These days, I’m not singing much: my band kinda broke up in the summer, just before I turned 30 (!!), and I haven’t really found my groove with anyone else since. Maybe when I move to London…

I am trying to write more, though I don’t make it over to this page often enough. I do, however, look for opportunities to write at school. I’m a regular contributor to my faculty’s student publication, the mitZine. I struggle between having ideas and feeling like I don’t really have the time to spare to write them. Yes, I need help in that department.

On the work front, I am no longer mostly a server. I have done some serving every year, most recently with what I think is the best restaurant around, the ArtSee Cafe and Bistro in Bayfield, but I’ve branched out into jobs that are more along the lines of my desired career path. I can add a couple of “firsts” to my life list. One is that I got fired for the first time in July! It really was a much-needed parting of the ways, but the brass tacks are that I was let go before I could anticipate it. It turns out that I have a fairly strong personality (!!) and cannot allow myself to pander to just anyone’s way of doing things. In this case, I had a really hard time seeing eye to eye with my boss, so I wasn’t able to do a good job. Not a good scenario for anyone involved.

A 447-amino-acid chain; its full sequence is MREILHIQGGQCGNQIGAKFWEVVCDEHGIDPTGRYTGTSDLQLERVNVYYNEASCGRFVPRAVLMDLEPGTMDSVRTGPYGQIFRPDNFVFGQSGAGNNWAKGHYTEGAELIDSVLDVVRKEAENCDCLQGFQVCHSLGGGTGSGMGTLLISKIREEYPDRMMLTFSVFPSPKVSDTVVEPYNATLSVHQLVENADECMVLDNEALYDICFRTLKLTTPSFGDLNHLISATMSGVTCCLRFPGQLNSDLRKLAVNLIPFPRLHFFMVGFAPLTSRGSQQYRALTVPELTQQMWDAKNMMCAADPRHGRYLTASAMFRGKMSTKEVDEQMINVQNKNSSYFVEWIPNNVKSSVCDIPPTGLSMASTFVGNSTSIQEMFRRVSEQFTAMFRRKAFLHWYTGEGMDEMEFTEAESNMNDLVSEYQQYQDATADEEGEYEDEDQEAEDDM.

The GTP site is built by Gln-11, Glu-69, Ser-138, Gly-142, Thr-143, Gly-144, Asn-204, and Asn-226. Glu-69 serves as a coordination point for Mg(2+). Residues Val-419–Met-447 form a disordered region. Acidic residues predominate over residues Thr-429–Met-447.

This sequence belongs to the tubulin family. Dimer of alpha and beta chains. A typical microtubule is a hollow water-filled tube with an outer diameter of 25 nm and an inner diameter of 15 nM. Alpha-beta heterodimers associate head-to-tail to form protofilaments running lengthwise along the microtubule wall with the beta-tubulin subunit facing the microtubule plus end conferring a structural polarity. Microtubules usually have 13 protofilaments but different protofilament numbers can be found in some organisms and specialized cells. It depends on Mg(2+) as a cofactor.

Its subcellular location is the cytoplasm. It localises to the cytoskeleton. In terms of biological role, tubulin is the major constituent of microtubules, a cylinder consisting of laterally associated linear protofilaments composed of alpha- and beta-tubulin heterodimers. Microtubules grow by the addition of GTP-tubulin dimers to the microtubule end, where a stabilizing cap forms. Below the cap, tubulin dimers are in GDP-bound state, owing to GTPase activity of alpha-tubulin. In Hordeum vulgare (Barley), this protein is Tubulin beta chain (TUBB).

Currently, I am employed short-term with the county as a data-entry clerk, helping to build a new culture and heritage database. I am also (I’m proud of this one) an On-Call Branch Office Administrator, or BOA, at the local Edward Jones branch, which moved to Bayfield from Goderich after the tornado. The best part about that is that my boss is a big-ideas lady who wants me to help her flesh out some pretty fantastic plans!

My love life remains pretty great. I often regret that you never got to meet Johnathan. You would be amazed at how good he is to me and all the ways he surprises me. For my 30th birthday, he gave me a ’52 Chevy pick-up! And then he proceeded to restore it, so that it went from a pile of rusty parts to on the road in about two months. It’s beautiful! You would love going for a ride in her. We call her Flo. 🙂 Again, I can hardly believe that Johnathan and I have been together for more than two years now. Wow.

I should stop rambling on and on, but just a few more things. I have just recently discovered a great way to encourage the curly in my hair, and so I am embracing it’s wildness and bigness! I thought that would make you smile.